Is using unique_lock in new scope equivalent to unlock call at the end of work with shared resource?

std::unique_lock
lock_guard recursive_mutex
unique_lock vs scoped_lock
unique_lock condition_variable
std::lock_guard
std::mutex
unique_lock vs lock_guard
unique_lock vs shared_lock

I have seen a lot of examples of code when developer uses std::unique_lock in new scope for automatically unlocking mutex:

...
// do some staff
{
  std::unique_lock<std::mutex> lock(shared_resource_mutex);
  // do some actions with shared resource
}
// do some staff
...

In my opinion it would be better to implement this behaviour using method unlock from std::unique_lock API in this way:

...
// do some actions
std::unique_lock<std::mutex> lock(shared_resource_mutex);
// do some actions with shared resource
lock.unlock();
// do some actions
...

Are these two fragments of code equivalent? For what purpose developers use the first variant? Maybe to emphasize (using parentheses) code that can not be executed parallel?


I would say the former method is safer, more consistent and easier to read.

First consider safety:

void function()
{
    std::unique_lock<std::shared_mutex> lock(mtx);

    // exclusive lock stuff

    lock.unlock();

//  std::shared_lock<std::shared_mutex> lock(mtx); // whoops name in use
    std::shared_lock<std::shared_mutex> lock2(mtx);

    // read only shared lock stuff here

    lock2.unlock(); // what if I forget to do this?

    lock.lock(); // if I forgot to call lock2.unlock() undefined behavior

    // back to the exclusive stuff

    lock.unlock();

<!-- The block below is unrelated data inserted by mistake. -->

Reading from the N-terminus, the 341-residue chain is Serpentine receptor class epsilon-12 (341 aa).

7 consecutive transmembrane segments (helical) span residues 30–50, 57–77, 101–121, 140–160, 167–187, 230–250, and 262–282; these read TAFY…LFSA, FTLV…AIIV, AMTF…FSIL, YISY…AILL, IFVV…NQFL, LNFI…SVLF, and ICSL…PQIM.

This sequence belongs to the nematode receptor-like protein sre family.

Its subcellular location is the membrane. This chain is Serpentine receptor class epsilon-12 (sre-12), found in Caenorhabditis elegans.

}

If you have different locks to acquire/release and you forget to call unlock() then you may end up trying to lock the same mutex twice from the same thread.

That is undefined behavior so it may go unnoticed but cause trouble.

And what if you call either lock() or unlock() on the wrong lock variable.... (say on lock2 rather than lock1?) the possibilities are frightening.

Consistency:

Also, not all lock types have a .unlock() function (std::scoped_lock, std::lock_guard) so it is good to be consistent with your coding style.

Easier to read:

It is also easier to see what code sections use locks which makes reasoning on the code simpler:

void function()
{
    {
        std::unique_lock<std::shared_mutex> lock(mtx);

        // exclusive lock stuff
    }

    {
        std::shared_lock<std::shared_mutex> lock(mtx);

        // read only shared lock stuff here
    }

    {
        std::unique_lock<std::shared_mutex> lock(mtx);

        // back to the exclusive stuff
    }
}

unique_lock - C++ Reference, can be created without immediately locking, can unlock at any point in its existence, and can transfer ownership of the lock from one instance to another. pthread_mutex_destroy, pthread_mutex_init - destroy and initialize a. mutex. SYNOPSIS. #include <pthread.h> int pthread_mutex_destroy(pthread_mutex_t *mutex);


When the object is destroyed at the end of the scope, the lock is released. That's the whole point of RAII.

The good thing about using RAII is that you cannot forget to unlock and it doesn't matter how you leave the scope. If an exception is thrown for example, the lock will still be released.

If all you need is lock at construction and unlock at destruction, then std::scoped_lock is an even simpler/more appropriate class to use though.